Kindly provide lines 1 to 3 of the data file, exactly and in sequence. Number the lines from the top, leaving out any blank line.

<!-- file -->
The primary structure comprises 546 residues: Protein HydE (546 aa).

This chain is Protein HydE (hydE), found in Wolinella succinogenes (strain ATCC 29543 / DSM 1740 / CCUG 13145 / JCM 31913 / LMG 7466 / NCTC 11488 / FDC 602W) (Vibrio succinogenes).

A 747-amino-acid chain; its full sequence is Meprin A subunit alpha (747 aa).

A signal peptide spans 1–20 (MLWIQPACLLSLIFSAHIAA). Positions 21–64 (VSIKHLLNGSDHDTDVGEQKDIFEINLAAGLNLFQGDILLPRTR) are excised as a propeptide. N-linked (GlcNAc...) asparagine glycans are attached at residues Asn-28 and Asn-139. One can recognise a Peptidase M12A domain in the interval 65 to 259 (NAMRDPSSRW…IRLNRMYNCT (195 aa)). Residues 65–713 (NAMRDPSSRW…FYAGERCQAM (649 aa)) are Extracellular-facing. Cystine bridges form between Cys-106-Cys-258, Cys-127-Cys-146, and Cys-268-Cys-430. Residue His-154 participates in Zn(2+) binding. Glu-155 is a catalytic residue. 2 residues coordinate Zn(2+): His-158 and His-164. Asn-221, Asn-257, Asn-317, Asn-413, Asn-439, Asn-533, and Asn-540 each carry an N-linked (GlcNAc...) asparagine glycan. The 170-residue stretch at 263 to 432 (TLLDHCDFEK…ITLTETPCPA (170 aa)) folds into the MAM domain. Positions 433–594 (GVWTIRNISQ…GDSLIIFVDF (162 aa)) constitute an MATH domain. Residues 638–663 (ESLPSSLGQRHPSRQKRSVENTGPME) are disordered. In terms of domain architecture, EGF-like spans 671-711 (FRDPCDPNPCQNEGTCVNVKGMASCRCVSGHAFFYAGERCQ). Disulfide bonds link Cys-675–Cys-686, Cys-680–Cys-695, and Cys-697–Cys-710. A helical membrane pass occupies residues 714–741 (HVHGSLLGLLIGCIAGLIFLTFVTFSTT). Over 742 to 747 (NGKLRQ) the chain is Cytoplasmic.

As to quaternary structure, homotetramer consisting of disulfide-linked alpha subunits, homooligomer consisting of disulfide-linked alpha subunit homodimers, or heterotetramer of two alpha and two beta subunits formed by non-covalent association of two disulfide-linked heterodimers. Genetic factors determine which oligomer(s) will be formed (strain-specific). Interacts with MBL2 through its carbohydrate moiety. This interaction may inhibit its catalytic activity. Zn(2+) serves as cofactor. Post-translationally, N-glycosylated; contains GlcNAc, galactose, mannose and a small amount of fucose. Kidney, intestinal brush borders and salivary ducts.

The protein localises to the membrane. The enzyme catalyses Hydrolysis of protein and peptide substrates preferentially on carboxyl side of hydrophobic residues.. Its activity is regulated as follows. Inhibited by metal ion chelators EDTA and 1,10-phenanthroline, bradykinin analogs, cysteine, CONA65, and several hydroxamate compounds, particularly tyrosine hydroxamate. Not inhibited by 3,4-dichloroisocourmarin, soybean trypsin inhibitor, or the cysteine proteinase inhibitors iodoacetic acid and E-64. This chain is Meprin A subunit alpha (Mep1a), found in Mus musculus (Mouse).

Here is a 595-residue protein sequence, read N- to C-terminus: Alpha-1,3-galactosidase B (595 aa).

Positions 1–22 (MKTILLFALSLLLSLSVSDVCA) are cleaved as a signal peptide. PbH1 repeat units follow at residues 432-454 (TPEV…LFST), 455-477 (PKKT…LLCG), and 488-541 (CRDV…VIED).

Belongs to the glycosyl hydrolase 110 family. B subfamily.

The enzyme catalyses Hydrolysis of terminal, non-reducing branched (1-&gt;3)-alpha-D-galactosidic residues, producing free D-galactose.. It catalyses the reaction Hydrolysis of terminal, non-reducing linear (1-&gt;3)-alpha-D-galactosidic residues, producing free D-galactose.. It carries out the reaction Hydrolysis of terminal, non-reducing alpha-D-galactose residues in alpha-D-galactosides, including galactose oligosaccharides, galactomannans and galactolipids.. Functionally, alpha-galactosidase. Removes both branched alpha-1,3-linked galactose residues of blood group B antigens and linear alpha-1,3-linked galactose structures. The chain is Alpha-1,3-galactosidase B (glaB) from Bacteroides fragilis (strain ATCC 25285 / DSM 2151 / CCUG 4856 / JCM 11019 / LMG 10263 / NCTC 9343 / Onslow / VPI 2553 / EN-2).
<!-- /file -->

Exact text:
The primary structure comprises 546 residues: Protein HydE (546 aa).

This chain is Protein HydE (hydE), found in Wolinella succinogenes (strain ATCC 29543 / DSM 1740 / CCUG 13145 / JCM 31913 / LMG 7466 / NCTC 11488 / FDC 602W) (Vibrio succinogenes).

A 747-amino-acid chain; its full sequence is Meprin A subunit alpha (747 aa).